participate in and learn new sports, work on cars, get into a good book at a library, wood working, education, beach and marina. There is no other employer who offers what Marine Corps Community Services offers us. Take the time and opportunity to recharge. If you get time off and you’re still tired then it’s likely your soul is worn down. There are chapels and chaplains on every base and in every major housing area to help you recharge or heal your soul. Chaplains are your spiritual fitness experts. What are you doing for your body and soul? It’s your life and there are a lot of people, programs and opportunities for service members to take advantage of to make it fulfilling and fun. This weekend I scheduled myself for 18 holes of golf, a book on the beach and church. After 20 months of combat deployments I know I deserve it and so do you.

Find your story at www.camplejeuneglobe.com.

MEMORIES FROM 1D the Andrews Sisters’ hit, “Boogy Woogy Bugle Boy.” Evelyn Tallman smiled from her seat, allowing herself to get lost in the memories the music brought back. “I came here when I was 16 years old,” she explained. “(The USO) would have special dances and recruit the junior and senior girls to come dance with the boys in uniform.” When asked why she thinks the Jacksonville Center has seen such a long record of success, Tallman didn’t hesitate. “The community welcomes them,” she said. “I really think they appreciate the (service members) and what they do for our country.” Seventy years ago, Japan’s attack on Pearl Harbor awakened America’s resiliency and thousands of the country’s bravest citizens stood on foreign soil, face to face with a world war. Back home, President Franklin D. Roosevelt requested the creation of an organization whose mission was to boost the morale of and provide recreational activities for service members and their families. It took less than a year for the citizens of Jacksonville to rally together and provide a place where Marines and sailors aboard Marine Corps Base Camp Lejeune and the surrounding bases could come with their comrades or families for a momentary respite from the terrors of the war. Once the doors of the USO opened, there was never a reason great enough to close them even in times of peace.

Kari Cobb, who tackled songs by Donna Summer, Aretha Franklin and Janis Joplin for the show, was born and raised in Jacksonville and often visited the USO with her grandfather. “To me, it means family,” she noted. “I wouldn’t know what to do without the USO here. It’s a fixture. It was meant to be here. I hope it’s here forever.” The musical act ventured from typical entertainment and audience members were encouraged to join in the fun. Nearly every seat emptied as guests jumped at the chance to twist again taking to the dance floor with the performers. Even volunteers who were working the event took time to have some fun. Pfc. Patrick Burson, Logistics Operation School at Camp Johnson, thought volunteering meant he would be serving dinner or washing dishes. But before he knew it, he found himself rushing to groove alongside Cobb as she blasted to the past with the hit “Last Dance.” The pair had the crowd rolling with laughter at their impromptu routine. “(The USO is) family oriented, the community is really involved and they give back to the troops,” he pointed out. “It shows. I just met these people yesterday, and I already feel like I’ve been here forever.” The mixture of generations blended seamlessly as the older guests danced along with their younger counterparts to several upbeat songs. However, when the seasoned couples, like Dora and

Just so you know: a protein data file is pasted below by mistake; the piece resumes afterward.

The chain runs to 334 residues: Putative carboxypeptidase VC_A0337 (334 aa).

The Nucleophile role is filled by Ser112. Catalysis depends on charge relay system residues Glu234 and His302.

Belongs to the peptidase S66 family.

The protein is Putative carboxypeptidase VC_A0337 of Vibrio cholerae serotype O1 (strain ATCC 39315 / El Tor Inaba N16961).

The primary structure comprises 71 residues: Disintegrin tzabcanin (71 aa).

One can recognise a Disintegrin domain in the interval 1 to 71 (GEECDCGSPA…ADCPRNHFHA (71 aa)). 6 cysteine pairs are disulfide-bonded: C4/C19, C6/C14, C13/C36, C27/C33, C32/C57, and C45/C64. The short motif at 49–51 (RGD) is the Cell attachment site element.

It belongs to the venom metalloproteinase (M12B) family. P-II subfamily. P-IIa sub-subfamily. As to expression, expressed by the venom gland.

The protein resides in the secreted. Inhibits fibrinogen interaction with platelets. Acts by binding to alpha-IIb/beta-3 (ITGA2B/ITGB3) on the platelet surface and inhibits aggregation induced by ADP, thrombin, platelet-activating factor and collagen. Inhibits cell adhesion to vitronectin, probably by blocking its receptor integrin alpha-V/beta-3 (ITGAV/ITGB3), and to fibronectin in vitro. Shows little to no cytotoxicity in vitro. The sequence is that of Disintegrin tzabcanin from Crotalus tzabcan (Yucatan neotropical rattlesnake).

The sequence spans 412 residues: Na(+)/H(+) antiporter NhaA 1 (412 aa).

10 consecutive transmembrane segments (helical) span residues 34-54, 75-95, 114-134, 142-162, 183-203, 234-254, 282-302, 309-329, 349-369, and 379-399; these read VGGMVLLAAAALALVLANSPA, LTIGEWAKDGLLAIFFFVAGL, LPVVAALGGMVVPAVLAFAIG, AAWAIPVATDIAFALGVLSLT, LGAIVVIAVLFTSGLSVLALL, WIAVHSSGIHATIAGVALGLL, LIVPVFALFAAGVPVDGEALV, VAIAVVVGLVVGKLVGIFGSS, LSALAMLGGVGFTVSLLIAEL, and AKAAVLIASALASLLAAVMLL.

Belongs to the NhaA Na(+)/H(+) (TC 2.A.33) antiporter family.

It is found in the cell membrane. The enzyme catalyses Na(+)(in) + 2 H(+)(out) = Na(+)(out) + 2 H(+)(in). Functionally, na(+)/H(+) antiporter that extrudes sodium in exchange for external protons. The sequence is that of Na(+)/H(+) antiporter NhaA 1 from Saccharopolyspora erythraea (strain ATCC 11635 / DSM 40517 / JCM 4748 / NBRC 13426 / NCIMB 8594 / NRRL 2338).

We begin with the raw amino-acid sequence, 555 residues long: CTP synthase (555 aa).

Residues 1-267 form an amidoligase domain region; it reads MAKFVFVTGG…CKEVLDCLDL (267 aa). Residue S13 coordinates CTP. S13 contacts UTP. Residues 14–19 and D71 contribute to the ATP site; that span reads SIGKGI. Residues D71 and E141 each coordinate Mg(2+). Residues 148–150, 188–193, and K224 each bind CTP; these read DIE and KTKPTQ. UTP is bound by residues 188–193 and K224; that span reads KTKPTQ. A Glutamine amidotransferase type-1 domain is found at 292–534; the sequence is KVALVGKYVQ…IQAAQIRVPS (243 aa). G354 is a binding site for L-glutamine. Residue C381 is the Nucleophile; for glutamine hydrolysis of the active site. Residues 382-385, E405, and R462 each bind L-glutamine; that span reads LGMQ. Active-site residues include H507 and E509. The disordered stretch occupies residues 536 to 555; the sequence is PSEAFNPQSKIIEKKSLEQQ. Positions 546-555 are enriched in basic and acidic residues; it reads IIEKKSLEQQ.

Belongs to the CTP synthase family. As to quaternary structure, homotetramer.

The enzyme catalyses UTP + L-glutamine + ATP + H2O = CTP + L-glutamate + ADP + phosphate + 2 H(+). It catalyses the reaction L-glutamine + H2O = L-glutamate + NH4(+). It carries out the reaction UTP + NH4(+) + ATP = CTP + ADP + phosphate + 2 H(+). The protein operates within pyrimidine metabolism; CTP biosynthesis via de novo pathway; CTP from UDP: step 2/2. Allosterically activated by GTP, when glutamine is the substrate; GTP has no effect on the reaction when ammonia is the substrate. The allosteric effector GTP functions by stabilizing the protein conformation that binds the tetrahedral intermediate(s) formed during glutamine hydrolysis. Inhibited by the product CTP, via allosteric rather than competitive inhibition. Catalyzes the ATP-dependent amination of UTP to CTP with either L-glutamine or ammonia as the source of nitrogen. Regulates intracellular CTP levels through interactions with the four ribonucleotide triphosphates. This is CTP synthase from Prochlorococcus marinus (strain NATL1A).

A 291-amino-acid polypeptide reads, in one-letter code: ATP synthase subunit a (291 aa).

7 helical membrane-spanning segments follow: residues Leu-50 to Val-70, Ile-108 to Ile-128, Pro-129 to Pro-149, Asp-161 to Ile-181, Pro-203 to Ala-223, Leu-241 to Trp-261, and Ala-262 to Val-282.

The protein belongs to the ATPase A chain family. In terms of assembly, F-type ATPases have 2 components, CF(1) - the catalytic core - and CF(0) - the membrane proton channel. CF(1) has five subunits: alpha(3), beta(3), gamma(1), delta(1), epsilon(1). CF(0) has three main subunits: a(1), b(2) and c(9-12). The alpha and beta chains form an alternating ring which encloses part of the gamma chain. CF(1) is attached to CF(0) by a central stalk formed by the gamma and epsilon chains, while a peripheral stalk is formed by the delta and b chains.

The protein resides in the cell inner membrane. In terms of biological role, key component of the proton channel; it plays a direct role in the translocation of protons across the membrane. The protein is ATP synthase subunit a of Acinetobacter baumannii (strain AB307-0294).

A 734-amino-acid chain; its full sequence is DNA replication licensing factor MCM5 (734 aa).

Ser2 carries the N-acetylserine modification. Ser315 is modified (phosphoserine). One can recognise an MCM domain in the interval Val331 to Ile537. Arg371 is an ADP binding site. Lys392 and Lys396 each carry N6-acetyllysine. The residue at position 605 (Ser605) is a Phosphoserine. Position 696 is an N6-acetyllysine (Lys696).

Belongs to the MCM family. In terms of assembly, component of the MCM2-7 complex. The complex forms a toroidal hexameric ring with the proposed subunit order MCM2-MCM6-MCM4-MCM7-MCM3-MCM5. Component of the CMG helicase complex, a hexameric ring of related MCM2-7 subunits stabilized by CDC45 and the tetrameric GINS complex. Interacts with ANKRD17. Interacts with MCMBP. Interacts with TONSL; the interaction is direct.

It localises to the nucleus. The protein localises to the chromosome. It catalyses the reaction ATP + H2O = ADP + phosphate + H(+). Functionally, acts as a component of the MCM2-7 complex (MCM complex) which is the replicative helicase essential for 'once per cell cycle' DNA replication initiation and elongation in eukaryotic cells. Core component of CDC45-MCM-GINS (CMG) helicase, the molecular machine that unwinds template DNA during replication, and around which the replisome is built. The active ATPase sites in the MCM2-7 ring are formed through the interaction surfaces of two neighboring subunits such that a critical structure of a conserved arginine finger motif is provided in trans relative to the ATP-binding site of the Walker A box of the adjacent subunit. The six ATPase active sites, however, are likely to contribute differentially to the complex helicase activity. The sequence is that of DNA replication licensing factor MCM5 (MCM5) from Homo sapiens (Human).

Alex Diaz, held each other close swaying to performances of “Can’t Help Falling in Love” and “Somewhere Over the Rainbow,” they set themselves apart as a visual example of enduring love. The Diaz couple met at USO sponsored dances many decades ago. Although the USO has seen thousands of uniformed men and women come home safely from war, others are not as lucky. The show paused to pay tribute to the service members who lost their lives or were captured during the war effort. Special recognition was given to Army Sgt. Bowe Bergdahl, a prisoner of war in Afghanistan since 2009. Taking their cue from the somber moment, performers transitioned into a medley of gospel and patriotic songs including “Just a Little Talk with Jesus” and “God Bless America.” The crowd gave a standing ovation at the close of the performance and took the opportunity to meet with each musician and share stories of their times spent at the USO. “Many of us over the years came and volunteered (here),” Sutton said. “Maybe it was our home away from home too.” As long as brave men and women fight on the front lines, the doors of the USO, and specifically the Jacksonville Center, will work to remain open until everyone comes home. For more information, call 455-3411.

Photos by Amy Binkley

Performers belt the gospel song “Just a Little Talk with Jesus” during Spotlight Entertainers’ musical tribute, “Thanks for the Memories,” commemorating 70 years of continuous service of the USO of N.C. Jacksonville Center Sunday.


8d july 19, 2012

The Globe, Camp lejeune, n.C.


Globe July 19, 2012  

Serving Camp Lejeune, NC